Business expectations are constantly changing, and most organizations demand ubiquitous access to their data; therefore the need for increased scalability, agility, automation, and efficiency make cloud computing cost-effective technology.
What started out as a popular buzzword, cloud computing is now one of the hottest topics in IT today. New dynamic, shared environments which can allocate a multitude of tasks accessed through a network have replaced the static, stand alone in-house servers and datacenters.
Business organizations have quickly grasped the concepts involved as well as the considerable cost saving potentials of this computing paradigm. Such saving potentials are based on the use of shared IT resources allocated to specific tasks and users. These occur in very competitive and economic markets.
So what are some of the initial and old fashioned cost saving strategies for cloud hosting?
- There are less administrative costs since cloud environments utilize high levels of automation.
- Public clouds, using a third-party vendor can deliver large amounts of data and business applications and services at a fraction of traditional costs.
- Operational costs are lower.
- Fewer servers are required because of increased efficiency.
However, these are only the obvious, so let’s explore a few more avenues. The cloud enables convenience on demand, and users have access to the computing resources of networks, servers, storage, applications, and other services. All of these services can be rapidly provisioned and released with minimal effort. The cost savings therefore include the following:
- Computing resources can be used as needed to deliver better efficiency in a shared network.
- Cloud computing eliminates capital expenses associated with building a server infrastructure and the upkeep associated with it for security, utilities, insurance, and personnel.
- There is no need to install new hardware as technology and organizational needs change.
- Projects deploy quicker using a self-serve control console.
- As business applications grow, the need for additional storage, RAM and CPU capacity can be scaled up with little effort or additional expense.
- Lower maintenance costs are associated with less hardware, outsourced IT staff, less use of physical resources, and fewer in-house IT experts.
- There is convenient access for disaster recovery to bring up a server in a separate datacenter should there be a primary data outage.
- Security controls are less expensive.
Even the cost savings of cloud computing for a small organization wanting to conduct business abroad without having to invest in expensive, dedicated infrastructure can be compelling. Virtual offices eliminate the need for overseas travel and setting up oversea offices. Business can be conducted without ever having to physically meet a business client across the globe. Business executives doing business abroad can then actually conduct meetings from their own homes, thus reducing overhead and work in collaboration with other executives. Cloud computing also affords a business owner the convenience of using PayPal to accept foreign payment instead of using foreign banks. Finally, in overseas business, VOIP technology enables reasonable fees whereas the cost for overseas telephone service could make many business dealings economically disastrous.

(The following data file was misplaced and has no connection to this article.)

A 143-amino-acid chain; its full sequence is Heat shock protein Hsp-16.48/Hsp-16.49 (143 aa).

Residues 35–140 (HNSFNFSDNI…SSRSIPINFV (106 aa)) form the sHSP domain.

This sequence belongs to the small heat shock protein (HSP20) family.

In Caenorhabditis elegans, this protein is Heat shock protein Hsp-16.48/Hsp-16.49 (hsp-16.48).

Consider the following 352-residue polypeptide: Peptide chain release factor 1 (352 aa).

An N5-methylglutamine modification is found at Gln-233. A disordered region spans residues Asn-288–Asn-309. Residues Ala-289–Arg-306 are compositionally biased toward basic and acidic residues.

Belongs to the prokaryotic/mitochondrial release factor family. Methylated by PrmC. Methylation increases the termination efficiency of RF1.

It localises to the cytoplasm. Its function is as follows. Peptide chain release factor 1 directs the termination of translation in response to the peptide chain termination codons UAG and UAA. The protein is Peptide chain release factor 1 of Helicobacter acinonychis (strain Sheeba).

Other financial saving strategies can make cloud computing an exciting and “bean counting” alternative. As internal IT-staff no longer are needed to constantly engage in maintenance activities, these same professionals can transition to the development of new products and markets. Personnel will have a chance to test new applications, projects and business opportunities without having to install more hardware.
The on-demand nature of cloud computing allows businesses to simply pay for what they use. When an organization can power up or dial down at will, the money saving opportunities quickly add up. Companies have the advantage of increasing resources at peak seasons such as Christmas, Mother’s Day, Thanksgiving, etc. or dialing down in August when the largest population in the United States take their vacations. Companies don’t have to buy more servers to cover the busy times and then just let them sit dormant for the rest of the year.
So how do you know if you should move over to a cloud provider? Knowing if it is right for you requires some comparisons, since cloud providers run highly optimized operations. Consider the following:
- How much do you spend for on-premises servers?
- How much is spent on data center utilities which include power and cooling?
- How many IT staff members do you have and how much time do they spend on maintenance?
- How much is spent on security and compliance?
Also each business has to think about application growth expectations and how demand fluctuates in critical times. Consider the following:
- How many users for the application?
- Does the application have demand spike times?
- Are there seasonal spike times?
- What is the anticipated growth for the application?
There are a lot of cost reductions and advantages to cloud computing, and now small organizations have the same opportunities as giant companies to benefit from IT services and personnel that may have previously been out of their reach. Costs can be easily quantified, making the possibilities endless.